Nonprofit Not Noneffective

Nonprofit Not Noneffective

Social service nonprofits learn how to improve their mission.

What are the keys to making social service nonprofit organizations truly functional and successful in accomplishing their mission? That was the question posed and addressed at the Alexandria Nonprofit Excellence Forum Oct. 5.

More than 140 attendees from more than 40 nonprofit organizations as well as representatives from City agencies, the Chamber of Commerce and some for profit businesses attended the second annual forum sponsored by the Alexandria Community Trust (ACT) at the First Baptist Church, 2832 King St.

"This was almost double our attendance last year," said Jonelle Wallmeyer, executive director, ACT.

Kicking off the three hour session as keynote speaker was Mario Morino, chairman, Venture Philanthropy Partners and the Morino Institute, who urged attendees to increase leadership professionalism in their nonprofit organizations if they hoped to achieve lasting success. "I tried to underscore the importance of building strong, high-performing nonprofits, what that means, and what it takes to do so," Morino explained after his presentation.

Titled "Raising the Bar for Operational Effectiveness and Excellence," Morino acknowledged that his presentation and advice is "so different than what most in the field expect." Most of the organizations represented at the forum were volunteer driven and, in many cases, lacking professional association management.

Different from the majority of trade associations and professional societies nationally, nonprofits organizations aided by ACT function under the 501 C3 paragraphs of the Internal Revenue Code. Most of their counterparts in the trade and professional society arena are organized as 501 C6 organizations geared to promoting, protecting, and advancing the interests of their members.

<b>THE LATTER ARE</b> usually managed by either in-house professional association executives and staffs or association management firms with staffs experienced in particular specialties. In each instance there is a price tag usually beyond the financial capabilities of community service organizations.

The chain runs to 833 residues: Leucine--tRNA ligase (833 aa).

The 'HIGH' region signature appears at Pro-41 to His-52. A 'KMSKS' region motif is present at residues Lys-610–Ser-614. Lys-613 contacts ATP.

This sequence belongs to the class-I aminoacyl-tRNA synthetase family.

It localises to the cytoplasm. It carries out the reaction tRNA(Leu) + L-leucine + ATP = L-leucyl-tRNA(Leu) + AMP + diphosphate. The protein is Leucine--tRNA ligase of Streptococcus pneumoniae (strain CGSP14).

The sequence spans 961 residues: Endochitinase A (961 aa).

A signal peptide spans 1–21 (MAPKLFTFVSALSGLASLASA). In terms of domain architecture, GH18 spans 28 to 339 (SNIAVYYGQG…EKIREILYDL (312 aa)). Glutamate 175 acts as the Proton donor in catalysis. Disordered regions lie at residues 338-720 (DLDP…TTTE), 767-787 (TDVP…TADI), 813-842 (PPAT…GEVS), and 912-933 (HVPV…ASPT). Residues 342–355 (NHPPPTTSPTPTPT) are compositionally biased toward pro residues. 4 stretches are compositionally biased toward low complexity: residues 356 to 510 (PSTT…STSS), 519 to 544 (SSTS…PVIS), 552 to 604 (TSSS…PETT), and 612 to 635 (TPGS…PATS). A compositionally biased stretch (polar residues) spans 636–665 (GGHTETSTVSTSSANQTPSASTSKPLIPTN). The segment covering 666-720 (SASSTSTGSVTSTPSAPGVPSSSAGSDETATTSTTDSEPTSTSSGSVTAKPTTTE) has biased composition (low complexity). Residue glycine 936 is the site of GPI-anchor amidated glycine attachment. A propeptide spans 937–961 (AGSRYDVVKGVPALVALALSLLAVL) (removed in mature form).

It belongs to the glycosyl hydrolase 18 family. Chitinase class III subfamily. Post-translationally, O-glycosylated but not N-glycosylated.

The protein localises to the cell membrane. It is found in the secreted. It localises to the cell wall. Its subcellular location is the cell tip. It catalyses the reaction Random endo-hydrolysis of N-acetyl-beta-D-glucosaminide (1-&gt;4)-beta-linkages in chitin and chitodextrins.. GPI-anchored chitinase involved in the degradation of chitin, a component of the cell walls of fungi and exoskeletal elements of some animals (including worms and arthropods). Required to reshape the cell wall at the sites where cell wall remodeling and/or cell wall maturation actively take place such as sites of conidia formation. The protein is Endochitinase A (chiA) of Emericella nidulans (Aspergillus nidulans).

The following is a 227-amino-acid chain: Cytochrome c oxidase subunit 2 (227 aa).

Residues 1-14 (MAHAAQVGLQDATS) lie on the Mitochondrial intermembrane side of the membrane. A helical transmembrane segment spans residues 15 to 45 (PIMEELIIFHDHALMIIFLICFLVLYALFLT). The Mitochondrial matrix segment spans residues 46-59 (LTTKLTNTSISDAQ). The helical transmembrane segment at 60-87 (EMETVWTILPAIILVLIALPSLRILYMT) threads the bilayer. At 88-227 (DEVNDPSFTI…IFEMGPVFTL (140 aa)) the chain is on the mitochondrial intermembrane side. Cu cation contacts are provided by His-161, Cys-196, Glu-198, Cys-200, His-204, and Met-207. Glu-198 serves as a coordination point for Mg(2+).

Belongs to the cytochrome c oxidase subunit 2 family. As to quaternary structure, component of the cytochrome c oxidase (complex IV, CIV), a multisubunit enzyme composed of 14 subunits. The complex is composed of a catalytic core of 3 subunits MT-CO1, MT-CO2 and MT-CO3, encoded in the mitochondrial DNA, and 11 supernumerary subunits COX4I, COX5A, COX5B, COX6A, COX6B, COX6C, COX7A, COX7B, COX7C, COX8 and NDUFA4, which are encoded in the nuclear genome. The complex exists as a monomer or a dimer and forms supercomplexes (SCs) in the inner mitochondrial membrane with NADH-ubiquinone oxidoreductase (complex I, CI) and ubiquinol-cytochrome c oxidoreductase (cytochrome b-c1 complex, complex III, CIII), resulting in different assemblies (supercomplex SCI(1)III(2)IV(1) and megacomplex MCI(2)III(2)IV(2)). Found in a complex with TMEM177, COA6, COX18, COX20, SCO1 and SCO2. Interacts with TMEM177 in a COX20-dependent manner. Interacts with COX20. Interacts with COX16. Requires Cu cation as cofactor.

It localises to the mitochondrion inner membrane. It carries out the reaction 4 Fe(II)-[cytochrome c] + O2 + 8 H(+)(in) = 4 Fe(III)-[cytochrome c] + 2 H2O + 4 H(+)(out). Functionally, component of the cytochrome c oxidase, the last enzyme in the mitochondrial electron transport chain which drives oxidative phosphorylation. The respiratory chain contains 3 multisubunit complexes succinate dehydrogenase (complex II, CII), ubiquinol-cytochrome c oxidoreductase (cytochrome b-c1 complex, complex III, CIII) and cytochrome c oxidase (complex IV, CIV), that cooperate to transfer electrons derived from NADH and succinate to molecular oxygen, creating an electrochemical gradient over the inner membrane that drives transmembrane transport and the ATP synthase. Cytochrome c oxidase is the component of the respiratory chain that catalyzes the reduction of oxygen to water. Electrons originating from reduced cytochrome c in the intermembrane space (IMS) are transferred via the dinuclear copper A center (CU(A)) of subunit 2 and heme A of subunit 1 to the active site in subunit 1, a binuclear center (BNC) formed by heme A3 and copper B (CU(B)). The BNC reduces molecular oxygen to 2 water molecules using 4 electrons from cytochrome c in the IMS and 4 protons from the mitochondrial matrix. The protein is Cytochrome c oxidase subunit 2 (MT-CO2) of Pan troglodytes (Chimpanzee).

"Most of those in attendance represented deliverers of social services in Alexandria and were searching for guidance in expanding their capacity to fulfill their mission. I thought the forum accomplished that goal very well," said Debra Collins, director, Alexandria Department of Human Services.

"The subject of effectiveness in the nonprofit sector is remarkably important but too often lacks the candor and honest introspection to drive real change. When one is serious about seeing meaningful change to be more effective, one quickly realizes for many nonprofits that this will be a transformational, not an incremental undertaking," Morino said.

"In reality, you cannot take an incremental approach to becoming a high-performing nonprofit. Instead, it requires a truly transformational approach characterized by four elements:

* new and different thinking about what is possible for the organization;

* a rigorous and disciplined decision-making approach that is information-based;

* an outcome-orientation that focuses on and tracks how well the organization is able to achieve its goals; and

* making sure that you have the right people in the senior management team and board," he said.

<b>WITH A CAREER </b>spanning more than 30 years as a business leader, social entrepreneur, and authority on information technology, Morino co-founded Venture Philanthropy Partners as an innovative investor in social change. It concentrates investments of money, expertise, and contacts to improve lives and boost opportunities for children of low-income families in the National Capital Region.

"At our organization we have a vision that sees a core of high-performing nonprofit institutions operating with compelling levels of leadership in an environment fully supportive of giving all children in the region the opportunity to grow into adults leading healthy, productive lives to carry on the American dream for themselves, their families, and their children," Morino emphasized to the audience.

"The real answer to being effective lies not with ‘systems’ and ‘best practices,’ but rather by doing all we can to ensure we have top talent with the requisite skills and experience to lead and manage the organization," he said. Since 2000, VPP has invested over $28 million in nonprofit social service organizations throughout the region.

<b>FOLLOWING HIS KEYNOTE ADDRESS,</b> attendees were offered two break-out sessions. These focused on: 1. Outputs and Outcomes: Effectively Measuring Your Impact; and 2. Taking Ownership: Being an Empowered Board Leader. The first was geared to nonprofit staff and managers

while the second was designed for organization board of director members. These were followed by a networking lunch that concentrated on ACT's Capacity Building Investment Program.

As a community foundation, ACT "seeks to raise the level and effectiveness of giving in Alexandria by increasing the awareness of the importance of strategic philanthropy," according to Wallmeyer.

ACT's Community Fund encompasses three investment visions: 1. Programs that will deliver measurable long-term social and economic returns on issues impacting children, youth and families; 2. Programs utilizing and effectively implementing best practice models; and 3. Efficient and effective organizations.

In order to accomplish these visions, ACT's investment strategy focuses on three distinct ways to make a long-term difference in the City. They are Community Collaborative Grants, Capacity Building Grants, and ACT Initiative Grants. Additional information about ACT can be found at